Alexandra Petri
Washington Post

May 4, 2012

A piece at the Wall Street Journal has been making waves recently by billing itself as “What They Don’t Tell You At Graduation.”

The one trouble with this piece is that all the observations seemed vaguely familiar — from graduation speeches.

Here’s what they really don’t tell you.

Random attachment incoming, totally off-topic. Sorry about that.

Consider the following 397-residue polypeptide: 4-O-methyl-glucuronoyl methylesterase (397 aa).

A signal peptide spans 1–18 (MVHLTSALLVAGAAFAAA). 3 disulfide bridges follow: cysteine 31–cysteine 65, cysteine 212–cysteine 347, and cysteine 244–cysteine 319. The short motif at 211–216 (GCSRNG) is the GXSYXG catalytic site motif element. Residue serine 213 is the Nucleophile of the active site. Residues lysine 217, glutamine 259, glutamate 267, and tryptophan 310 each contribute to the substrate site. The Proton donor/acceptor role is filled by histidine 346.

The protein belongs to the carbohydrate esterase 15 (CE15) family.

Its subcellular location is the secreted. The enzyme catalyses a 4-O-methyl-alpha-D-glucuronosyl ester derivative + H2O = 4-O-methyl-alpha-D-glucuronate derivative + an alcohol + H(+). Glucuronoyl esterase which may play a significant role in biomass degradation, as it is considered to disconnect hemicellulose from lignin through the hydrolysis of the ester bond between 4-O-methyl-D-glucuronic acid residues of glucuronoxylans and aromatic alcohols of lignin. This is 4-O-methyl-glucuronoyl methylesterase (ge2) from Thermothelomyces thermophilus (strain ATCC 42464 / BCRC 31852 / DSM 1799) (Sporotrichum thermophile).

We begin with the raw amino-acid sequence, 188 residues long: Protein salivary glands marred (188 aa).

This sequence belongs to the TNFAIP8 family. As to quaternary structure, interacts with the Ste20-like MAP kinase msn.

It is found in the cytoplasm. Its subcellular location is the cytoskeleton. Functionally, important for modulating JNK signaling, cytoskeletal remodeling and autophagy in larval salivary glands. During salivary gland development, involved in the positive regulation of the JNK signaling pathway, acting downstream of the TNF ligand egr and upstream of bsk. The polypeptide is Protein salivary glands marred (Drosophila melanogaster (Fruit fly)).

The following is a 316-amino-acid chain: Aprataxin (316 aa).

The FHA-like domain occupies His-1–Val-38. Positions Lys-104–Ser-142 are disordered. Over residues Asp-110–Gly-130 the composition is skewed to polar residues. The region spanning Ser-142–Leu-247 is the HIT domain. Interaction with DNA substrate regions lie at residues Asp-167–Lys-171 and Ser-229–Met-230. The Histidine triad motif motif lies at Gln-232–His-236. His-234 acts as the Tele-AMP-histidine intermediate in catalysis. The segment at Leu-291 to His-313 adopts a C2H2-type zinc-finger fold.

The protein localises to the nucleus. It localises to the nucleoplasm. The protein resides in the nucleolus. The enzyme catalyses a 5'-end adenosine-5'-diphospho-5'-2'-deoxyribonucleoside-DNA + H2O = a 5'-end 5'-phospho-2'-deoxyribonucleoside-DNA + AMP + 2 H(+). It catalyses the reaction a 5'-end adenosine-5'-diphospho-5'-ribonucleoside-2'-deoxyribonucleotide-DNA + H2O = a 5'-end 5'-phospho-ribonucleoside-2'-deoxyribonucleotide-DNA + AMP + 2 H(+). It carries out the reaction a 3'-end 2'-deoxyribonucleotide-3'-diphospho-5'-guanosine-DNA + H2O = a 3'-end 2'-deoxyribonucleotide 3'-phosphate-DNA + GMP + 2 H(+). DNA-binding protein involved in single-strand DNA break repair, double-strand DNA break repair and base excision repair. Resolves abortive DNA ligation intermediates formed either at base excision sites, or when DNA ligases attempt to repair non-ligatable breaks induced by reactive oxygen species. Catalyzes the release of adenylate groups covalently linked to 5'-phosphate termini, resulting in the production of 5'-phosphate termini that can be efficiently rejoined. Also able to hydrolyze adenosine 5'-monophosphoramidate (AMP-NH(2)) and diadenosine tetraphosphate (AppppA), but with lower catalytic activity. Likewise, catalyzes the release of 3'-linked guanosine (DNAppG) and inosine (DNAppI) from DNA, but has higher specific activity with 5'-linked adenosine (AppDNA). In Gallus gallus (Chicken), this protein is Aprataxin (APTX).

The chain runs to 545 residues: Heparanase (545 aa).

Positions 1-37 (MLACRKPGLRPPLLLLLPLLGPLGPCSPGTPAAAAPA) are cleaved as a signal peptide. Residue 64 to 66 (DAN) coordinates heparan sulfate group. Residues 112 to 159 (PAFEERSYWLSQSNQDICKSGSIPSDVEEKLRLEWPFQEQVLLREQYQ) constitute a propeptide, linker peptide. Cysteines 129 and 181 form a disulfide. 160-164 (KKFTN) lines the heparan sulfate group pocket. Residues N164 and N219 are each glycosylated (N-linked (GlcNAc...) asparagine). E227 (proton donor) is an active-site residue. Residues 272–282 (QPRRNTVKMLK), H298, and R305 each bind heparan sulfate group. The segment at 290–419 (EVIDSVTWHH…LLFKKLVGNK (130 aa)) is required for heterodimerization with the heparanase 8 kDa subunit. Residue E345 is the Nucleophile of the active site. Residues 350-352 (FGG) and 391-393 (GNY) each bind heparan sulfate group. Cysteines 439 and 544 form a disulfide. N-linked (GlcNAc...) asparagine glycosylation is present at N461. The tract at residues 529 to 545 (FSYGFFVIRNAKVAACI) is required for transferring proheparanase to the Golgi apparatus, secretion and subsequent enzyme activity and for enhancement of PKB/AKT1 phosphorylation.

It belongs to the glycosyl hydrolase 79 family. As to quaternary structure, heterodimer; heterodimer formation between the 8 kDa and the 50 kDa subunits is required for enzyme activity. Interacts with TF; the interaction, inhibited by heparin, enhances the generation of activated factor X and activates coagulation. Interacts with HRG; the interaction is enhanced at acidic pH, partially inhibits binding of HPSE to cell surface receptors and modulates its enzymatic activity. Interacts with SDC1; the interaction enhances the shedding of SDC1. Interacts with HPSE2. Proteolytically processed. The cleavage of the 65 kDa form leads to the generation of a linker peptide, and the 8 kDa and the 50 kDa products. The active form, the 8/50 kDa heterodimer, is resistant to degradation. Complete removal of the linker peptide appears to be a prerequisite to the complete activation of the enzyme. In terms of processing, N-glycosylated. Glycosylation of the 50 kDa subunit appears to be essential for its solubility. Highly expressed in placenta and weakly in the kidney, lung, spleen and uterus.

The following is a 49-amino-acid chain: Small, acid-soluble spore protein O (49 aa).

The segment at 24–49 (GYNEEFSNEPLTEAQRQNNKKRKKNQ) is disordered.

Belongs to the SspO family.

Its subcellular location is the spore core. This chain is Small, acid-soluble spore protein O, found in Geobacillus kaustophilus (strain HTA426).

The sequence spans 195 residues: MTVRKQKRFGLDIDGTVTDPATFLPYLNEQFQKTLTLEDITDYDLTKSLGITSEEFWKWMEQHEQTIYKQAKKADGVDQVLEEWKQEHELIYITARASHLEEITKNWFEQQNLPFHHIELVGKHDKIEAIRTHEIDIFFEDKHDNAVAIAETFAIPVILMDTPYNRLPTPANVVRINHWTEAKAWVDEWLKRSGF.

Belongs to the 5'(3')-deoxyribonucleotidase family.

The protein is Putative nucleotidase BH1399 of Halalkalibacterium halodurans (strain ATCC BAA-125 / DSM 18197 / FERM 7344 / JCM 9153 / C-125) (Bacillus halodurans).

1) Next year, you will probably be unemployed, or live in your parents’ basement, or be unemployed and live in your parents’ basement. This is not cruel. It is factual. Fifty percent of new graduates are either unemployed or underemployed. And 29 percent of 25-to-34 year-olds live in what the poll-taker was kind enough to refer to as “multi-generational living arrangements” rather than “your mother’s basement” or “your old room with all the anime posters and Admiral Ackbar figures carelessly splayed on every surface.” You will probably have the urge to respond to this by going to graduate school. Why not? Your only areas of expertise so far are “lacking marketable skills” and “having lots of debt,” so this is a logical next step. Later, when your six friends who did manage to find jobs after college wind up getting booted from the workforce, they will be unable to compete ever again because everyone around them will have six PhDs, at least one of them in a useful field that does not include “Medieval” in its name.

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